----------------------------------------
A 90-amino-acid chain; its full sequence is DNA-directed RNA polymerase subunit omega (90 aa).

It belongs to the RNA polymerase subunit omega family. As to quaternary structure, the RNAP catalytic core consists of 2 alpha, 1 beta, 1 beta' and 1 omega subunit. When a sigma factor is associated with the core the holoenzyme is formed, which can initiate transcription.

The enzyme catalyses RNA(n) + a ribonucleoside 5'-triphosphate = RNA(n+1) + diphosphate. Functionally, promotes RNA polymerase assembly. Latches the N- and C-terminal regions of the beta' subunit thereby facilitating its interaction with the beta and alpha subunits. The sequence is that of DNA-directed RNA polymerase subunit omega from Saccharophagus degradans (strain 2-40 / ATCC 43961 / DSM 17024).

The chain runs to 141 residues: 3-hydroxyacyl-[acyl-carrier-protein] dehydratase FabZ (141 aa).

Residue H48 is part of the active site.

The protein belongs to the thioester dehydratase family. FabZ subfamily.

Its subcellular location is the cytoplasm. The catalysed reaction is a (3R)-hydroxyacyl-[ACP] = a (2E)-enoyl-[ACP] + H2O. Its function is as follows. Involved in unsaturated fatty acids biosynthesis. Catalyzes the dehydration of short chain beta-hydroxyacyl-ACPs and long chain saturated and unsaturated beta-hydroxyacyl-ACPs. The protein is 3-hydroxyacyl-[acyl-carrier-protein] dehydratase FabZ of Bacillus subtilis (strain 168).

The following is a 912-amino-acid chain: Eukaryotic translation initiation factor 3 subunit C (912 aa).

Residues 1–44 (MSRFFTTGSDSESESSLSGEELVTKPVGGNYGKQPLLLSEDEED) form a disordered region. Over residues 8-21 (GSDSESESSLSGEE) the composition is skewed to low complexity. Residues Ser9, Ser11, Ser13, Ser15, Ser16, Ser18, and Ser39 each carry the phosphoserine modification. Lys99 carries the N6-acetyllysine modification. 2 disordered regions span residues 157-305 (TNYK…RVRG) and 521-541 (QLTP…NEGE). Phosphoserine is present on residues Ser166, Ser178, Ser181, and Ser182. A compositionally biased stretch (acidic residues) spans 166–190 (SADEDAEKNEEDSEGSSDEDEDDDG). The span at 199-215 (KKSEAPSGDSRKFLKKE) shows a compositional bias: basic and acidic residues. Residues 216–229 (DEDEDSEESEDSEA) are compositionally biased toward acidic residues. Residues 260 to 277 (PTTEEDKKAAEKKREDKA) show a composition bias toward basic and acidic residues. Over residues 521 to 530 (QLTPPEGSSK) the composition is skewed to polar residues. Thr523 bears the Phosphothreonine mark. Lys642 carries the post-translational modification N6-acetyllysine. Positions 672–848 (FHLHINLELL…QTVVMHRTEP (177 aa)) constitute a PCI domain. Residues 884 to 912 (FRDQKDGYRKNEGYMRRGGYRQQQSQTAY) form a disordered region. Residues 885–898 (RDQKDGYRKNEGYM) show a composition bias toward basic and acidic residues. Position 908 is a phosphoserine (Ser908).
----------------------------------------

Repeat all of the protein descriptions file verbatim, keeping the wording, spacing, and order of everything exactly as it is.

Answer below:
A 90-amino-acid chain; its full sequence is DNA-directed RNA polymerase subunit omega (90 aa).

It belongs to the RNA polymerase subunit omega family. As to quaternary structure, the RNAP catalytic core consists of 2 alpha, 1 beta, 1 beta' and 1 omega subunit. When a sigma factor is associated with the core the holoenzyme is formed, which can initiate transcription.

The enzyme catalyses RNA(n) + a ribonucleoside 5'-triphosphate = RNA(n+1) + diphosphate. Functionally, promotes RNA polymerase assembly. Latches the N- and C-terminal regions of the beta' subunit thereby facilitating its interaction with the beta and alpha subunits. The sequence is that of DNA-directed RNA polymerase subunit omega from Saccharophagus degradans (strain 2-40 / ATCC 43961 / DSM 17024).

The chain runs to 141 residues: 3-hydroxyacyl-[acyl-carrier-protein] dehydratase FabZ (141 aa).

Residue H48 is part of the active site.

The protein belongs to the thioester dehydratase family. FabZ subfamily.

Its subcellular location is the cytoplasm. The catalysed reaction is a (3R)-hydroxyacyl-[ACP] = a (2E)-enoyl-[ACP] + H2O. Its function is as follows. Involved in unsaturated fatty acids biosynthesis. Catalyzes the dehydration of short chain beta-hydroxyacyl-ACPs and long chain saturated and unsaturated beta-hydroxyacyl-ACPs. The protein is 3-hydroxyacyl-[acyl-carrier-protein] dehydratase FabZ of Bacillus subtilis (strain 168).

The following is a 912-amino-acid chain: Eukaryotic translation initiation factor 3 subunit C (912 aa).

Residues 1–44 (MSRFFTTGSDSESESSLSGEELVTKPVGGNYGKQPLLLSEDEED) form a disordered region. Over residues 8-21 (GSDSESESSLSGEE) the composition is skewed to low complexity. Residues Ser9, Ser11, Ser13, Ser15, Ser16, Ser18, and Ser39 each carry the phosphoserine modification. Lys99 carries the N6-acetyllysine modification. 2 disordered regions span residues 157-305 (TNYK…RVRG) and 521-541 (QLTP…NEGE). Phosphoserine is present on residues Ser166, Ser178, Ser181, and Ser182. A compositionally biased stretch (acidic residues) spans 166–190 (SADEDAEKNEEDSEGSSDEDEDDDG). The span at 199-215 (KKSEAPSGDSRKFLKKE) shows a compositional bias: basic and acidic residues. Residues 216–229 (DEDEDSEESEDSEA) are compositionally biased toward acidic residues. Residues 260 to 277 (PTTEEDKKAAEKKREDKA) show a composition bias toward basic and acidic residues. Over residues 521 to 530 (QLTPPEGSSK) the composition is skewed to polar residues. Thr523 bears the Phosphothreonine mark. Lys642 carries the post-translational modification N6-acetyllysine. Positions 672–848 (FHLHINLELL…QTVVMHRTEP (177 aa)) constitute a PCI domain. Residues 884 to 912 (FRDQKDGYRKNEGYMRRGGYRQQQSQTAY) form a disordered region. Residues 885–898 (RDQKDGYRKNEGYM) show a composition bias toward basic and acidic residues. Position 908 is a phosphoserine (Ser908).